Male participation in early childhood development programmes with specific reference to kindergartens select="/dri:document/dri:meta/dri:pageMeta/dri:metadata[@element='title']/node()"/>

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dc.contributor.advisor en_US
dc.contributor.advisor en_US Ekandjo, Gertrude K. en_US 2014-02-07T14:07:53Z 2014-02-07T14:07:53Z 2005 en_US
dc.description.abstract en_US
dc.description.abstract The study focused on male participation in Early Childhood Development Programmes with specific reference to kindergarten in the Oshana Region. Data was collected from the national, regional and local levels through face-to-face interviews, semi-structured questionnaires and focus group discussions en_US
dc.description.abstract The study was conducted mainly to investigate public perceptions and attitudes regarding the participation of men in Early Childhood Development Programmes; to determine the level of male participation in kindergarten; to determine whether current ongoing Early Childhood Development Programmes take into account gender concerns; to determine the factors that serve as a constraint to male participation in Early Childhood Development Programmes and to make recommendations in order to enhance male participation in kindergartens en_US
dc.description.abstract The demand for childcare has become more acute as parents continue to seek safe and affordable places to leave their children while at work. However, the main concern is that fathers, generally, in their capacity as men, are excluded from having a positive impact on their children's lives despite the worldwide growing awareness that gender issues have to be integrated into development policies, plans and programmes en_US
dc.description.abstract The study confirmed that there were fewer men than women involved in kindergarten activities. In this regard, the study revealed various factors that could prevent men from participating in early childhood development for which immediate resolution appears unattainable, and which can have significant implications for male participation in kindergarten. For example, culture and traditional beliefs have been found to have the most dominating influence on how people perceive male participation in kindergarten. These beliefs are rooted in the traditional division of labor between men and women. In this particular case, women still assume more responsibility for caring for children while men take primary responsibility for providing economic security to the family. Thus, it is believed that the presence of men in kindergarten would help change the traditional gender roles that are upheld by society en_US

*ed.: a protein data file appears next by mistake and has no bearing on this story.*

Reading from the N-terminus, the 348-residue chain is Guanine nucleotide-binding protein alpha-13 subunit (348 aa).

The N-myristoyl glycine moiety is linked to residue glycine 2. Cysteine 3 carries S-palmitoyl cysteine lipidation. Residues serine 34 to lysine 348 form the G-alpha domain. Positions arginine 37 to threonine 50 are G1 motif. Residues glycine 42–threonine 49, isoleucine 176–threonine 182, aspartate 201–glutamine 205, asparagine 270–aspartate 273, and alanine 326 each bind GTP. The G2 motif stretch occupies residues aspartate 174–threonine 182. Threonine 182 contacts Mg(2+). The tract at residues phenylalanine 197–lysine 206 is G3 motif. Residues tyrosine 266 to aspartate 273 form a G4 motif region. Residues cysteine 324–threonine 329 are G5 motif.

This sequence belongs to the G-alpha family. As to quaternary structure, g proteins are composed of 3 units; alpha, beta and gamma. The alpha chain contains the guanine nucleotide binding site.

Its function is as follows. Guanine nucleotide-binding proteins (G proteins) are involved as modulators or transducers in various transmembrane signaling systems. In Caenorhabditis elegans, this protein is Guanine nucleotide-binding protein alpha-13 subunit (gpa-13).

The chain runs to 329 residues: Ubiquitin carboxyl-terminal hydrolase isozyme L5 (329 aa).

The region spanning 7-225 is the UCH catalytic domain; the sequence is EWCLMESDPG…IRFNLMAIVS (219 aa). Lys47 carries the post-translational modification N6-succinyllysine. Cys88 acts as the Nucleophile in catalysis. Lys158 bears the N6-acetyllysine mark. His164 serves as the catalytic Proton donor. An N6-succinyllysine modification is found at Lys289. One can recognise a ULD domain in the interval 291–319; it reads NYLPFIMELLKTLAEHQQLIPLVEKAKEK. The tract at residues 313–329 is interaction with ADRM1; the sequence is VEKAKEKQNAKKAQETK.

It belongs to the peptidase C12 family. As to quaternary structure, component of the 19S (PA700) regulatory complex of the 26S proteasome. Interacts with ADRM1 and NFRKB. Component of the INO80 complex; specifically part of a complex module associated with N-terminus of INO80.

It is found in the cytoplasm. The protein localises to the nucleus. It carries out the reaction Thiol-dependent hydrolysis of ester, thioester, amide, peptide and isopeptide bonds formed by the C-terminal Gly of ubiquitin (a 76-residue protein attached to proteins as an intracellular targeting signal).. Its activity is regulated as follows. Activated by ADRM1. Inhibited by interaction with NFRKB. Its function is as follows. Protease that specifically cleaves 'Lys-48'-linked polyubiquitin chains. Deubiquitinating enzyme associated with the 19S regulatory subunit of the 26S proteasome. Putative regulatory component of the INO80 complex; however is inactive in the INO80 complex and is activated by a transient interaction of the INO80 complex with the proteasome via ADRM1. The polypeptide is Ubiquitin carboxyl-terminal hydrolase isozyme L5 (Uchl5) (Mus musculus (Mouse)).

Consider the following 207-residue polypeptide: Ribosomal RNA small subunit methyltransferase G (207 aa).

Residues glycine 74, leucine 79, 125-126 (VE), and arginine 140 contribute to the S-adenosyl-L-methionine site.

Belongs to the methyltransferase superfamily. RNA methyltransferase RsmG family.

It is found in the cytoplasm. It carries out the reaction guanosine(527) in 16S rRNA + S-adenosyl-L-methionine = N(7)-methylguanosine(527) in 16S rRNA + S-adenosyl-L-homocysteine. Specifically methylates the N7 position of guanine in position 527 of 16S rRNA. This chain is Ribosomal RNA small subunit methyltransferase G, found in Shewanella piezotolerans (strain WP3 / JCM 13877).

dc.description.abstract Studies on childcare have shown that men and women are equally nurturing when they experience extended contact with their children during infancy and early childhood. Thus, the kindergarten level is important because socialization on gender issues takes place at this level en_US
dc.description.abstract The study concludes by offering a number of recommendations that could encourage equal participation of men and women in ECDPS and kindergartens en_US
dc.format.extent 86 p en_US
dc.language.iso eng en_US
dc.subject Early childhood education en_US
dc.subject Kindergarten en_US
dc.title Male participation in early childhood development programmes with specific reference to kindergartens en_US
dc.type Thesis en_US
dc.identifier.isis F004-199299999999999 en_US Windhoek en_US Namibia en_US University of Namibia en_US Master in Public Policy and Administration en_US
dc.masterFileNumber 2956 en_US

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